The county charged Hettwer with OWI- and PAC-first. At the first attempted trial, the jury was sworn, but before opening statements could begin, the county told the court that the phlebotomist it intended to call as a witness was home with a sick child, and asked that she be allowed to testify by telephone. Hettwer objected and ultimately the court declared a mistrial. (No double-jeopardy problem here because an OWI-1 is non-criminal.)
On the second trial date, the county told the court it was ready to go and that the phlebotomist would testify. Just five minutes later, the county informed the court that actually, she wouldn’t–because she was “out of the country getting married.” The court asked when the county had learned of this fact, and on inquiring with his office, counsel told the court there was a note in the file but it wasn’t clear when it had been put there.
The judge noted that the county had failed properly to subpoena its witness. As a sanction, it initially dismissed the case without prejudice and assessed jury fees against the county. But after the county asked the court to reconsider the jury fees, the court dismissed the case with prejudice (while eliminating the fees). The county appealed.
The court of appeals upholds the sanction as a valid exercise of the circuit court’s discretion. It notes that dismissal for failure to prosecute is justified unless “there is no reasonable basis to support the circuit court’s determination that the aggrieved party’s conduct was egregious or … if the aggrieved party can establish a clear and justifiable excuse for the delay in prosecuting the action.” (¶11 (citing Monson v. Madison Family Inst., 162 Wis. 2d 212, 224, 470 N.W.2d 853 (1991).)). Whether an excuse is “justifiable” is a balancing of interests between the court’s (and presumably the parties’) interest in timeliness and the challenging party’s interest in having the case go forward. (¶12):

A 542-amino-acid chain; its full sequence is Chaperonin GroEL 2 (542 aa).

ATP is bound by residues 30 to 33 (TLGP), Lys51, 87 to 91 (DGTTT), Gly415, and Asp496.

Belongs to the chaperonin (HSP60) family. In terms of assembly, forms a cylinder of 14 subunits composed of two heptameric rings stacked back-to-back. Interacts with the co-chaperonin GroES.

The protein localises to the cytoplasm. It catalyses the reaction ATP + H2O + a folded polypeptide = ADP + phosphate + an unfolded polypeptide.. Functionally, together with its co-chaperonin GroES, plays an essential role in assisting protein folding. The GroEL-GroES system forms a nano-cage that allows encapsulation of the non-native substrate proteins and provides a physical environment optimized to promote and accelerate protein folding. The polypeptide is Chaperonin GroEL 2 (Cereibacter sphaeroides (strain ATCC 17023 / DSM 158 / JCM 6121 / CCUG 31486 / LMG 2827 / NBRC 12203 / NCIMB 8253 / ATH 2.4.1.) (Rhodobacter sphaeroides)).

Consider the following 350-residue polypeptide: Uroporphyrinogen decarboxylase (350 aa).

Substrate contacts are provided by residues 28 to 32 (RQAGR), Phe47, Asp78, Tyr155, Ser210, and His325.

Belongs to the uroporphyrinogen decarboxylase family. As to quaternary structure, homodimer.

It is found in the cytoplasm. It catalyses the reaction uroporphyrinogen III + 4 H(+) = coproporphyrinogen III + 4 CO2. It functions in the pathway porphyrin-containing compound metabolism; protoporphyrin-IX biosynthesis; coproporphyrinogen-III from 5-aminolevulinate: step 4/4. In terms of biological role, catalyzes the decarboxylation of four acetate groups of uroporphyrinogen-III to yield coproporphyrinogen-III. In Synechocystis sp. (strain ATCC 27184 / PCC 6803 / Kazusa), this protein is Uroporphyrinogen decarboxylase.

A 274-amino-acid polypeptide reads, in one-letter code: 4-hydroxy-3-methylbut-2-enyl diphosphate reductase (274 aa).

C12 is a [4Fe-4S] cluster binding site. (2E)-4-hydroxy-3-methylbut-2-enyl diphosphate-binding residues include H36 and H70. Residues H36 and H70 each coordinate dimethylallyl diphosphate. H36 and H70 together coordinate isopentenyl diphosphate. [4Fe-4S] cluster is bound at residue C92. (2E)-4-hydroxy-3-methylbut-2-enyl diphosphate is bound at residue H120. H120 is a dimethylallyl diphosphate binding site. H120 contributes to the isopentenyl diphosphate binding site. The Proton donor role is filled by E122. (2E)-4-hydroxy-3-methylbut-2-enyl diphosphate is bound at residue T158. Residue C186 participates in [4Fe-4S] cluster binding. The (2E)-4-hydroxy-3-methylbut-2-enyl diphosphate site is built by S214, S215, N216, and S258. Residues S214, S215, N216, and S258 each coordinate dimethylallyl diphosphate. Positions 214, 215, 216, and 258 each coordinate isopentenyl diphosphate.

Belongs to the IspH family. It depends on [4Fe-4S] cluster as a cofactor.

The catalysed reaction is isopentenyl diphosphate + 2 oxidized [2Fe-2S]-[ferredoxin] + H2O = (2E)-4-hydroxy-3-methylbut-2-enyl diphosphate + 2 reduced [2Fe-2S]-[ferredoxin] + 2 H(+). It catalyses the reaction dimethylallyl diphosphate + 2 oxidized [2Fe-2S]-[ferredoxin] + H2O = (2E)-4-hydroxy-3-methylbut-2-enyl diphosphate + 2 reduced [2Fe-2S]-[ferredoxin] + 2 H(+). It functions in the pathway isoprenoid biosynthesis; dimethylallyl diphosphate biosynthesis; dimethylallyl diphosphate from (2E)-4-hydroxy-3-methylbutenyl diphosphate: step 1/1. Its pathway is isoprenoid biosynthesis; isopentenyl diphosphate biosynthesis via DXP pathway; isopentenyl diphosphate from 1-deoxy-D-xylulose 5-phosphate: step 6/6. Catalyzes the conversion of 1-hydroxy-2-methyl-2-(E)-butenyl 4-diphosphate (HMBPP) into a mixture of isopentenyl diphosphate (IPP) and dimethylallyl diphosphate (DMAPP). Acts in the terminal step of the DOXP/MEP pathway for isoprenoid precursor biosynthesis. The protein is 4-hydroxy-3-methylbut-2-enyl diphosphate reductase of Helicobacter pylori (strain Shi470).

Fond du Lac contends that its conduct was not egregious as it was willing and able to move forward with the jury trial without the phlebotomist’s testimony and that its lack of proper service of a subpoena on the phlebotomist shows that it did not believe the phlebotomist’s testimony was necessary to the case. Fond du Lac has the burden to show that its excuses are “clear and justifiable.” See Prahl, 142 Wis. 2d at 666 (citation omitted). It has not done so, and it only offers additional excuses. Fond du Lac ignores the circuit court’s findings that its improper subpoena “system” is of “great frustration to the Court” and to the “administration of cases within this county.” Fond du Lac also ignores that it did, within its own records, have notice that the phlebotomist would be unavailable on January 23, 2020, but its system was deficient both in keeping a record of when that information was obtained and in getting that information to all affected files. Fond du Lac has not met its burden to overcome the court’s finding that Fond du Lac’s case against Hettwer had “not been prosecuted adequately and properly” and that Fond du Lac “quite frankly, was negligent in not procuring that witness. [Fond du Lac] had time to get that witness. [It] didn’t subpoena that witness properly.”
The circuit court put Fond du Lac on notice at the first trial that the phlebotomist’s appearance at trial was necessary, regardless of whether her testimony was required by law or whether Fond du Lac believed her testimony was important for its case. At the second trial, the court found that the phlebotomist’s failure to appear was “without justification legally” due to both the length of time the case had been pending and Fond du Lac’s inability to show that the phlebotomist’s presence had been assured in some way. Fond du Lac has not met its burden to show that its excuses for its failings are “clear and justifiable.” See Prahl, 142 Wis. 2d at 666 (citation omitted). Fond du Lac’s failures, while unintentional, were shown by the court to be “extreme, substantial and persistent” in the administration of cases within Fond du Lac County and as such its conduct is egregious. See Teff, 265 Wis. 2d 703, ¶14 (citation omitted).